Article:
- The Washington Times - Sunday, March 1, 2009

The late-season paradox glaring at the Maryland basketball team Wednesday night was, as is the case with most such scenarios, both welcome and unsettling.

The Terrapins had just deflected foul trouble, a hobbled starter and a nasty prior engagement with Duke to play a top-10 team even for 34 minutes. But not six more.

They were less than an hour removed from nearly toppling their supporters’ greatest nemesis and putting on a performance that was far superior to their production in some of their wins - and all their losses.

And yet as a result, a loss in Sunday’s visit to N.C. State could reduce Maryland’s already-modest margin for error over the final two weeks of the season.

“Some of the games in the past, we could have won if we played as hard as we did against Duke,” guard Adrian Bowie said. “You have to think about that. But at the same time, you can’t worry about it too much.”

The need to ponder matters that cannot cause anxiety is just another paradox for the Terps (17-10, 6-7 ACC), who have perhaps demonstrated more in their last two games than they had all season. Yet no matter the style points for an 11-point home loss to Duke (just four days after an upset of North Carolina), it was still a setback as the season approaches its conclusion.

A defining six-game sequence preceding the ACC tournament was halved, and Maryland collected one victory in three tries against daunting opposition. But that’s only added to the value of the season’s only meeting with the Wolfpack (15-11, 5-8).

So many of the harrowing elements of Wednesday’s loss are now removed. The 41-point loss earlier in the season? Poof. Junior guard Greivis Vasquez’s second-half foul trouble? Gone. An unusually anemic night at the foul line (16-for-25)? Not a factor anymore.

One potential concern is guard Sean Mosley’s tweaked left ankle. The freshman returned a few minutes after suffering the injury early in the second half but was clearly limping at times. Mosley had ankle issues in the preseason when he missed a week that ultimately cost him the chance to open the season as a starter.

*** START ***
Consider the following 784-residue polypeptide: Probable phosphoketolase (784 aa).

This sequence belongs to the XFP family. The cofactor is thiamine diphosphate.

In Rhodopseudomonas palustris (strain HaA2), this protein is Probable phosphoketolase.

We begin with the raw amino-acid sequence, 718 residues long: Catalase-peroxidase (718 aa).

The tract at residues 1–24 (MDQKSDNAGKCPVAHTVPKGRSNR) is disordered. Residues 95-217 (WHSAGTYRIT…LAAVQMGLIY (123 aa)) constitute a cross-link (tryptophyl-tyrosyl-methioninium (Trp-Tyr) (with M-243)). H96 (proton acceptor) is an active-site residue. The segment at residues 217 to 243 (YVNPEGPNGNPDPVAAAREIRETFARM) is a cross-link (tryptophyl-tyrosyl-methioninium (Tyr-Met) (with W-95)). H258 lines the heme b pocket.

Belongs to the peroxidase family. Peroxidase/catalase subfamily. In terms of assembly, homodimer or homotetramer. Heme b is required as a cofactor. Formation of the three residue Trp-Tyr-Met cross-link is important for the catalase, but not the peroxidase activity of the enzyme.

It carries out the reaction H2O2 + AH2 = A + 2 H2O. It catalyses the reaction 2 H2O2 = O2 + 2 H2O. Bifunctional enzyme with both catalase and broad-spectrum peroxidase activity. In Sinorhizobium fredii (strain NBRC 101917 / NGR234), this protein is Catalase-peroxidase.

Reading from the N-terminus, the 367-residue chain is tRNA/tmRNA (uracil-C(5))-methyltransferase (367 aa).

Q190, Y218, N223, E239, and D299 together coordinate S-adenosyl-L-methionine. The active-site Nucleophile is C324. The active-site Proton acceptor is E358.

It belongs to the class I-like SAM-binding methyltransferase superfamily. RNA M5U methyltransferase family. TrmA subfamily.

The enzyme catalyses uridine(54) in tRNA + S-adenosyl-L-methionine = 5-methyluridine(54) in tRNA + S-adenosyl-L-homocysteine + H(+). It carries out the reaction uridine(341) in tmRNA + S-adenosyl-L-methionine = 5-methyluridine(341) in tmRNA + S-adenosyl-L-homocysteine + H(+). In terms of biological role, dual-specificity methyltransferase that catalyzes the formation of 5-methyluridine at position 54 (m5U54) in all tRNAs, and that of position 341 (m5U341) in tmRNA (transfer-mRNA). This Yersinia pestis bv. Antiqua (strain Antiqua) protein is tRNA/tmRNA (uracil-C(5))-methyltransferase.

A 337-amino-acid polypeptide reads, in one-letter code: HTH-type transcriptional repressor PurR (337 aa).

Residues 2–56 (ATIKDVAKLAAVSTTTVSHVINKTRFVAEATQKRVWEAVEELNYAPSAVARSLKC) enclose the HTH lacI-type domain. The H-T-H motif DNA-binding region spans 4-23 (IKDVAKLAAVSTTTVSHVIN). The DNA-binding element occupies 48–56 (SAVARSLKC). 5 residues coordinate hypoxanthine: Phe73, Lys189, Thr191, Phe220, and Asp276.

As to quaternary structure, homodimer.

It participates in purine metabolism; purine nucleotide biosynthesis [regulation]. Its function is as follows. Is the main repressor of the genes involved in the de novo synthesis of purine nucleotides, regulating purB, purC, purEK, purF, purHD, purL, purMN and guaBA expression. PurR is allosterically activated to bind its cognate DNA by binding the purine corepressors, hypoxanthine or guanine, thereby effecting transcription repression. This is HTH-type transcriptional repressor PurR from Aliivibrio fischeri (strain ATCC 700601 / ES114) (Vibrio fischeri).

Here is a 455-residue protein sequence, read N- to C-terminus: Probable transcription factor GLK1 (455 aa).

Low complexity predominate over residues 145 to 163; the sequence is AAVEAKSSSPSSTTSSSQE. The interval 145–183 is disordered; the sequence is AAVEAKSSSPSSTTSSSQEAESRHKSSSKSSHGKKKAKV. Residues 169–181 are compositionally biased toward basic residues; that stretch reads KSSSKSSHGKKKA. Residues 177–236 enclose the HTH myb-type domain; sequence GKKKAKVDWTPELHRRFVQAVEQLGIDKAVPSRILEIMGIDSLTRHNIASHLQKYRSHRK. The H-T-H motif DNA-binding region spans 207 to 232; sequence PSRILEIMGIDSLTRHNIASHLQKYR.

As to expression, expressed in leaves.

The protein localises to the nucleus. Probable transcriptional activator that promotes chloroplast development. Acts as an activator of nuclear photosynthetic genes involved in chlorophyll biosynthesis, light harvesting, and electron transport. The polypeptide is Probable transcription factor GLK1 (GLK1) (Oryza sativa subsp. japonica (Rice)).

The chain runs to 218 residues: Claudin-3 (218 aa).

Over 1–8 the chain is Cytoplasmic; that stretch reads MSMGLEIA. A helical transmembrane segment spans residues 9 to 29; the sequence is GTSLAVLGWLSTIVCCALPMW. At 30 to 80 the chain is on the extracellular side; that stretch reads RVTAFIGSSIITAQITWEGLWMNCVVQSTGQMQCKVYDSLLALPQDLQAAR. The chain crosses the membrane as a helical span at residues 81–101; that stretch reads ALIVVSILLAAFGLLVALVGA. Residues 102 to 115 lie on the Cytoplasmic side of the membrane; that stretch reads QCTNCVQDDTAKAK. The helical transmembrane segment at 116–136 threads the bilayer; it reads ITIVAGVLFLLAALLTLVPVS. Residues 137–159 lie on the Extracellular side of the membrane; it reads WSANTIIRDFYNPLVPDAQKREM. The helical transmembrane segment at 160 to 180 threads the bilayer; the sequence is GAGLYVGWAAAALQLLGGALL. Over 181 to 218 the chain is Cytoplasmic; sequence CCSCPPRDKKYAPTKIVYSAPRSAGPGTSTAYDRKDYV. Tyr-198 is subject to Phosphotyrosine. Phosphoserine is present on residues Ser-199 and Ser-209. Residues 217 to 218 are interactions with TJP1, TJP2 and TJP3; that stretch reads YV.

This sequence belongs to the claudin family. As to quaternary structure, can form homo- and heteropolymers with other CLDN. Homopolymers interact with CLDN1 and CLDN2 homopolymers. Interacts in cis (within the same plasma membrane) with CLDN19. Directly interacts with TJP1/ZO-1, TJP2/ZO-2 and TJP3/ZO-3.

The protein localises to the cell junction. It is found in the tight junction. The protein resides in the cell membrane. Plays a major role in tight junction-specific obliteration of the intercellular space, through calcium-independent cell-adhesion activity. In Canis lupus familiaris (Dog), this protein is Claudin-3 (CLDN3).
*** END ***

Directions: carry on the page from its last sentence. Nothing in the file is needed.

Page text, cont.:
Coach Gary Williams said Saturday that he expected Mosley to start after he participated in about half of Friday’s practice. Still, it’s not entirely certain how effective Mosley will be - or how the Terps are coping with their latest loss - until Sunday night.

What remains, though, is evidence the Terps are playing better than they were a month ago.

“It’s a good sign because hopefully we’ve gotten to that point where we can do that,” Williams said. “We played three top-13 teams right in a row, and not many teams have done that this year across the country. I think we came out of it OK.”

That position could change with a shaky performance Sunday night. It took just one stunning result to vault Maryland from the periphery of the postseason landscape to the center of the discussion for the final NCAA tournament at-large berths.

Back-to-back losses, however they came, would simply relegate the Terps back to their previous tenuous situation - a reality Maryland is attempting not to concern itself with.

“You have to keep moving and prepare for the next game,” forward Landon Milbourne said. “You can’t really dwell on the past because you really don’t have time at this time of year.”

Especially with a meaningful week looming. The wild fluctuations of the season have only amplified the significance of Sunday night, even if the Terps’ precise needs seem to change by the game.

“Some teams don’t play crucial games this time of year, and we are,” Williams said. “I’d much rather be in this situation than not have that opportunity.”

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